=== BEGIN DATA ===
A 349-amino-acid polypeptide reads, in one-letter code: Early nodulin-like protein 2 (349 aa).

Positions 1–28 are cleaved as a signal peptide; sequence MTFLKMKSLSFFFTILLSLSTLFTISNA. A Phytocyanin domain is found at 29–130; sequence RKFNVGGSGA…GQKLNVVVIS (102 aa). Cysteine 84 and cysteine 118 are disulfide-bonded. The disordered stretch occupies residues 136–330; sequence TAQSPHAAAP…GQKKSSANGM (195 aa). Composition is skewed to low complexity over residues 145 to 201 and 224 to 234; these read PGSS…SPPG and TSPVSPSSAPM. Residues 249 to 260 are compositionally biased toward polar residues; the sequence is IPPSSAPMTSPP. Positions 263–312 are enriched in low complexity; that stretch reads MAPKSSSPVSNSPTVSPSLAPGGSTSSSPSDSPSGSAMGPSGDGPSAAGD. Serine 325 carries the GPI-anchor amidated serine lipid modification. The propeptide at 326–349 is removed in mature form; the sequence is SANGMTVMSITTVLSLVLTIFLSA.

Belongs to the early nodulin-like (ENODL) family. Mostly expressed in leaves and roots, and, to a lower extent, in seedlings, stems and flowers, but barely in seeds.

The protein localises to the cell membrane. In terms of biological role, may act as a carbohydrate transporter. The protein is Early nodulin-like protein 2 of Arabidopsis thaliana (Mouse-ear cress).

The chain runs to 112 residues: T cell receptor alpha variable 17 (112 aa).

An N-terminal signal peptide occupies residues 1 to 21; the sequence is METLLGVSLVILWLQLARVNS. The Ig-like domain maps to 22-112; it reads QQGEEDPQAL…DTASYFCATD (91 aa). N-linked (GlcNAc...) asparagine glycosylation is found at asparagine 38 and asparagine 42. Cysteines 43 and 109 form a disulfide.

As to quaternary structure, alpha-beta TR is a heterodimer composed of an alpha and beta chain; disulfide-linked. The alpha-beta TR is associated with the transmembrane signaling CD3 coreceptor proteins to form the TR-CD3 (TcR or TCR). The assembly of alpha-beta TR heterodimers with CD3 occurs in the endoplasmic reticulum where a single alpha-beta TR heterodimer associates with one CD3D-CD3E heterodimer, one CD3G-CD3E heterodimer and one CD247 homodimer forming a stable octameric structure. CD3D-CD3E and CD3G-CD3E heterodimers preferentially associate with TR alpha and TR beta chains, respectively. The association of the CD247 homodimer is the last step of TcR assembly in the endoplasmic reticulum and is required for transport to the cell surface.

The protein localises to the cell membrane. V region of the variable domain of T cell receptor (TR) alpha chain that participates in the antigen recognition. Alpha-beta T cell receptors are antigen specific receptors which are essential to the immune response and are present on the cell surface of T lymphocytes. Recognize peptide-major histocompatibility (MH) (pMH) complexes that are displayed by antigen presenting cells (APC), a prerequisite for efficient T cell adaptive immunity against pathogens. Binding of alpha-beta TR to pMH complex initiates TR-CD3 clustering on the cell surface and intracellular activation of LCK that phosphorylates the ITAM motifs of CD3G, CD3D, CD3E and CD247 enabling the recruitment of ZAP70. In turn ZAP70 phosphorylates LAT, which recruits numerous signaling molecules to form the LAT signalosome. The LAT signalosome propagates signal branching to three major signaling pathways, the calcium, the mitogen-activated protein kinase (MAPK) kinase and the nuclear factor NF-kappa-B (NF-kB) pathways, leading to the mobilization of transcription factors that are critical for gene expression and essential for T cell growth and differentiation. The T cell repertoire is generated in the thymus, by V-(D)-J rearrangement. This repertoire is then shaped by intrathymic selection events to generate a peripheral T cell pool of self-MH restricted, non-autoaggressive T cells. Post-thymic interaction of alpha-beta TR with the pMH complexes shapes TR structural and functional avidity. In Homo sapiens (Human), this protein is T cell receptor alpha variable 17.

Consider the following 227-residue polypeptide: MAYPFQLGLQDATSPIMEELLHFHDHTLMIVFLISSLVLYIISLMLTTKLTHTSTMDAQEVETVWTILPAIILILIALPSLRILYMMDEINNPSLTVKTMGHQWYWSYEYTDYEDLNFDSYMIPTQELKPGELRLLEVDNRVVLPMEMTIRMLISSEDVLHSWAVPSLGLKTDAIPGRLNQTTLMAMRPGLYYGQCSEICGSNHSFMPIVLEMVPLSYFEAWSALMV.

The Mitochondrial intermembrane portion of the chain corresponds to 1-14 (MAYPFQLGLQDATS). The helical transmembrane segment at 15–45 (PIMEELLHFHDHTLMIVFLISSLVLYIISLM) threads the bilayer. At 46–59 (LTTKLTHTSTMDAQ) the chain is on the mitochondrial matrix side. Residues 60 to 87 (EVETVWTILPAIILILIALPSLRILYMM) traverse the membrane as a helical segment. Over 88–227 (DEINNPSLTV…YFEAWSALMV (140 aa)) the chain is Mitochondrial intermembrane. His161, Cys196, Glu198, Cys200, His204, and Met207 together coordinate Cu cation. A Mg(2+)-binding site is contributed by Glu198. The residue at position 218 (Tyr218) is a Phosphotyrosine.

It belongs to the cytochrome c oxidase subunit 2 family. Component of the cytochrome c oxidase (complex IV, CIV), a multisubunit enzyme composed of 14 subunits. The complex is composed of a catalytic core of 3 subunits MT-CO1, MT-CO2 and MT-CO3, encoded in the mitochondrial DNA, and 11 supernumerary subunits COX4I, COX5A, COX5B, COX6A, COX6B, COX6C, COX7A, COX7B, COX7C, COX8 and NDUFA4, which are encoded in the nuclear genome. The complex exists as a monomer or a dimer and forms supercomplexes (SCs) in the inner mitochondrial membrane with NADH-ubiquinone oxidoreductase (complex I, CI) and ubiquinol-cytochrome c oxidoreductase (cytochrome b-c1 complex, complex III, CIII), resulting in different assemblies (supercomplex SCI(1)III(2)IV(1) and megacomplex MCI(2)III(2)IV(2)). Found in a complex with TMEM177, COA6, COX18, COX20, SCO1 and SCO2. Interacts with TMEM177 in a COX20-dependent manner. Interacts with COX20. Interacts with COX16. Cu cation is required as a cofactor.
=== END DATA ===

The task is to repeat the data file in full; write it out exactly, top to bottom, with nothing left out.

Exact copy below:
A 349-amino-acid polypeptide reads, in one-letter code: Early nodulin-like protein 2 (349 aa).

Positions 1–28 are cleaved as a signal peptide; sequence MTFLKMKSLSFFFTILLSLSTLFTISNA. A Phytocyanin domain is found at 29–130; sequence RKFNVGGSGA…GQKLNVVVIS (102 aa). Cysteine 84 and cysteine 118 are disulfide-bonded. The disordered stretch occupies residues 136–330; sequence TAQSPHAAAP…GQKKSSANGM (195 aa). Composition is skewed to low complexity over residues 145 to 201 and 224 to 234; these read PGSS…SPPG and TSPVSPSSAPM. Residues 249 to 260 are compositionally biased toward polar residues; the sequence is IPPSSAPMTSPP. Positions 263–312 are enriched in low complexity; that stretch reads MAPKSSSPVSNSPTVSPSLAPGGSTSSSPSDSPSGSAMGPSGDGPSAAGD. Serine 325 carries the GPI-anchor amidated serine lipid modification. The propeptide at 326–349 is removed in mature form; the sequence is SANGMTVMSITTVLSLVLTIFLSA.

Belongs to the early nodulin-like (ENODL) family. Mostly expressed in leaves and roots, and, to a lower extent, in seedlings, stems and flowers, but barely in seeds.

The protein localises to the cell membrane. In terms of biological role, may act as a carbohydrate transporter. The protein is Early nodulin-like protein 2 of Arabidopsis thaliana (Mouse-ear cress).

The chain runs to 112 residues: T cell receptor alpha variable 17 (112 aa).

An N-terminal signal peptide occupies residues 1 to 21; the sequence is METLLGVSLVILWLQLARVNS. The Ig-like domain maps to 22-112; it reads QQGEEDPQAL…DTASYFCATD (91 aa). N-linked (GlcNAc...) asparagine glycosylation is found at asparagine 38 and asparagine 42. Cysteines 43 and 109 form a disulfide.

As to quaternary structure, alpha-beta TR is a heterodimer composed of an alpha and beta chain; disulfide-linked. The alpha-beta TR is associated with the transmembrane signaling CD3 coreceptor proteins to form the TR-CD3 (TcR or TCR). The assembly of alpha-beta TR heterodimers with CD3 occurs in the endoplasmic reticulum where a single alpha-beta TR heterodimer associates with one CD3D-CD3E heterodimer, one CD3G-CD3E heterodimer and one CD247 homodimer forming a stable octameric structure. CD3D-CD3E and CD3G-CD3E heterodimers preferentially associate with TR alpha and TR beta chains, respectively. The association of the CD247 homodimer is the last step of TcR assembly in the endoplasmic reticulum and is required for transport to the cell surface.

The protein localises to the cell membrane. V region of the variable domain of T cell receptor (TR) alpha chain that participates in the antigen recognition. Alpha-beta T cell receptors are antigen specific receptors which are essential to the immune response and are present on the cell surface of T lymphocytes. Recognize peptide-major histocompatibility (MH) (pMH) complexes that are displayed by antigen presenting cells (APC), a prerequisite for efficient T cell adaptive immunity against pathogens. Binding of alpha-beta TR to pMH complex initiates TR-CD3 clustering on the cell surface and intracellular activation of LCK that phosphorylates the ITAM motifs of CD3G, CD3D, CD3E and CD247 enabling the recruitment of ZAP70. In turn ZAP70 phosphorylates LAT, which recruits numerous signaling molecules to form the LAT signalosome. The LAT signalosome propagates signal branching to three major signaling pathways, the calcium, the mitogen-activated protein kinase (MAPK) kinase and the nuclear factor NF-kappa-B (NF-kB) pathways, leading to the mobilization of transcription factors that are critical for gene expression and essential for T cell growth and differentiation. The T cell repertoire is generated in the thymus, by V-(D)-J rearrangement. This repertoire is then shaped by intrathymic selection events to generate a peripheral T cell pool of self-MH restricted, non-autoaggressive T cells. Post-thymic interaction of alpha-beta TR with the pMH complexes shapes TR structural and functional avidity. In Homo sapiens (Human), this protein is T cell receptor alpha variable 17.

Consider the following 227-residue polypeptide: MAYPFQLGLQDATSPIMEELLHFHDHTLMIVFLISSLVLYIISLMLTTKLTHTSTMDAQEVETVWTILPAIILILIALPSLRILYMMDEINNPSLTVKTMGHQWYWSYEYTDYEDLNFDSYMIPTQELKPGELRLLEVDNRVVLPMEMTIRMLISSEDVLHSWAVPSLGLKTDAIPGRLNQTTLMAMRPGLYYGQCSEICGSNHSFMPIVLEMVPLSYFEAWSALMV.

The Mitochondrial intermembrane portion of the chain corresponds to 1-14 (MAYPFQLGLQDATS). The helical transmembrane segment at 15–45 (PIMEELLHFHDHTLMIVFLISSLVLYIISLM) threads the bilayer. At 46–59 (LTTKLTHTSTMDAQ) the chain is on the mitochondrial matrix side. Residues 60 to 87 (EVETVWTILPAIILILIALPSLRILYMM) traverse the membrane as a helical segment. Over 88–227 (DEINNPSLTV…YFEAWSALMV (140 aa)) the chain is Mitochondrial intermembrane. His161, Cys196, Glu198, Cys200, His204, and Met207 together coordinate Cu cation. A Mg(2+)-binding site is contributed by Glu198. The residue at position 218 (Tyr218) is a Phosphotyrosine.

It belongs to the cytochrome c oxidase subunit 2 family. Component of the cytochrome c oxidase (complex IV, CIV), a multisubunit enzyme composed of 14 subunits. The complex is composed of a catalytic core of 3 subunits MT-CO1, MT-CO2 and MT-CO3, encoded in the mitochondrial DNA, and 11 supernumerary subunits COX4I, COX5A, COX5B, COX6A, COX6B, COX6C, COX7A, COX7B, COX7C, COX8 and NDUFA4, which are encoded in the nuclear genome. The complex exists as a monomer or a dimer and forms supercomplexes (SCs) in the inner mitochondrial membrane with NADH-ubiquinone oxidoreductase (complex I, CI) and ubiquinol-cytochrome c oxidoreductase (cytochrome b-c1 complex, complex III, CIII), resulting in different assemblies (supercomplex SCI(1)III(2)IV(1) and megacomplex MCI(2)III(2)IV(2)). Found in a complex with TMEM177, COA6, COX18, COX20, SCO1 and SCO2. Interacts with TMEM177 in a COX20-dependent manner. Interacts with COX20. Interacts with COX16. Cu cation is required as a cofactor.